UBS Cuts 10,000 Jobs as it Exits Fixed Income Business

Swiss bank UBS confirmed plans to cut 10,000 jobs worldwide and wind down its fixed income business, as part of a three-year programme aimed at achieving cost savings of Swiss francs (CHF)3.4bn, on top of existing spending cuts of CHF2bn.

The job losses reflect an accelerated plan to drastically slim down UBS’ global investment banking operations, centred in London, which will result in a 16% reduction from its current 64,000 payroll and compares with a peak of 83,500 employed back in 2007. The bank had already revealed in the summer that 3,500 jobs would go from its London offices.

According to reports, UBS stopped dozens of fixed income traders from entering its London offices when they arrived for work on 30 October.

“This decision has been hard but it is necessary to create a UBS that is fit for the future,” said UBS’ chief executive officer (CEO), Sergio Ermotti. “The business model we are creating will be unique in the banking industry.”

He added that the 10,000 redundancies would be made up of 2,000 front office investment banking staff, with a further 2,500 positions to be shed in Switzerland, a slightly higher figure in the US and the remainder in the UK.

Outlining the restructuring plan in a letter to shareholders, Ermotti and UBS’ chairman, Axel Weber, wrote: “We will no longer operate to any significant extent in businesses where risk-adjusted returns cannot meet their cost of capital.”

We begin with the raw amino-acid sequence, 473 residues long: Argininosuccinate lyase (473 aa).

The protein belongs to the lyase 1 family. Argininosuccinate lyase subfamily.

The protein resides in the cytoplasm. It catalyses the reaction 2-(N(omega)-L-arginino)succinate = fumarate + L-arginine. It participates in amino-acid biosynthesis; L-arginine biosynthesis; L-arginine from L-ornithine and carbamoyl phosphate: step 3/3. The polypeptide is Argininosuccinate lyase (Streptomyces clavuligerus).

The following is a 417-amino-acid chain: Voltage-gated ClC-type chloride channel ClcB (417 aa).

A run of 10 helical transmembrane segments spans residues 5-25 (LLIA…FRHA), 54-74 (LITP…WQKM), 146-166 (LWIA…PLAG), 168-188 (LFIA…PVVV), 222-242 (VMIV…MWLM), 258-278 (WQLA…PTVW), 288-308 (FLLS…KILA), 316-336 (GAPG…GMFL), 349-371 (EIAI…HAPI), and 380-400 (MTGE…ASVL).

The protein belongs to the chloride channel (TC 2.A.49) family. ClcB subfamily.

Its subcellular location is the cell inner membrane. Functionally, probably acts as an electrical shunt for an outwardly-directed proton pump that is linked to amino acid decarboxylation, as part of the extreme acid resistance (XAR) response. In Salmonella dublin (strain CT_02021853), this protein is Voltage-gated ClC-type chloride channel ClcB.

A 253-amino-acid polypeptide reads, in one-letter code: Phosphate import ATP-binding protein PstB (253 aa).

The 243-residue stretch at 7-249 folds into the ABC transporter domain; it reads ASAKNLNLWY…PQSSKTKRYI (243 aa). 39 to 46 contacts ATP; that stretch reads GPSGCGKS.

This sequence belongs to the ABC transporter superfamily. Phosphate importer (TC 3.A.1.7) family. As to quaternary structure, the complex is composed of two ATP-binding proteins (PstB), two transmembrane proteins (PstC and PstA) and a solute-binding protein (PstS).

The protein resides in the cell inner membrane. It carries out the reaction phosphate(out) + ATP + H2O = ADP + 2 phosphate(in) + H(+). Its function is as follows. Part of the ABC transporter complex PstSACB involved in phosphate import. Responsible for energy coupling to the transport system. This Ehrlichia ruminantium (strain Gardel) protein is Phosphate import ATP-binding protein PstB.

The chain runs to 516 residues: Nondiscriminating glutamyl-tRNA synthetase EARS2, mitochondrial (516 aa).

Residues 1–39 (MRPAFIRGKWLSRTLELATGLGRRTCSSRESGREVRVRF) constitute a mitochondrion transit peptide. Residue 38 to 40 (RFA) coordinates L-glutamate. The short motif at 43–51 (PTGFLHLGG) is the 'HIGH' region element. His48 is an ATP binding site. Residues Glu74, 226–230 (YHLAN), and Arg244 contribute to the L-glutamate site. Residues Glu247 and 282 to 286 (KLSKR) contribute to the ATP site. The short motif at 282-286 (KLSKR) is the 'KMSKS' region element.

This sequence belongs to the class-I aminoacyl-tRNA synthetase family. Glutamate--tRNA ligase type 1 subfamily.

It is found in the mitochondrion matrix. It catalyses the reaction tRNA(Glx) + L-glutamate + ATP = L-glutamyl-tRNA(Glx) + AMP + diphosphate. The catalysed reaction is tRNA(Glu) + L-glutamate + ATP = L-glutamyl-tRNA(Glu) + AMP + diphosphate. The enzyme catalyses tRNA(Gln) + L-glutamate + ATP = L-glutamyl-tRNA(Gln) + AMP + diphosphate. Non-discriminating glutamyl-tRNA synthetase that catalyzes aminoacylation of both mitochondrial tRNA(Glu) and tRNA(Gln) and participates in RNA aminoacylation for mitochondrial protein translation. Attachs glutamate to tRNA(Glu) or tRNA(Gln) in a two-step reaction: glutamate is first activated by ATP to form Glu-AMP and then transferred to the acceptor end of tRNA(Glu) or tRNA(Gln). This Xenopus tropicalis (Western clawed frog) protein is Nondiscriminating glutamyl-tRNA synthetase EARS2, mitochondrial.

UBS will now focus on its private bank and a smaller investment bank, ditching much of the trading business that ran up US$50bn in losses in the financial crisis, as well as a US$2.3bn hit from the activities of rogue trader Kweku Adoboli, now on trial on charges of fraud and false accounting. The activities of Adoboli, who worked on the bank’s London-based exchange-traded funds (ETFs) desk, came to light in September 2011.

Previously, the bank was obliged to accept a government bailout in 2008 after more than US$50bn in mortgage losses, and in February 2009 it paid US$780m in penalties to settle a US tax probe.

The latest announcement coincides with UBS reporting a Q3 net loss of CHF2.172bn, resulting from the restructuring charges and CHF863m written off the value of its own debt.

UBS aims to reduce its risk-weighted assets to below CHF200bn by the end of 2017, against a current figure of CHF301bn. Of this figure, the investment bank will account for around CHF70bn, or less than half of what it accounts for at present.

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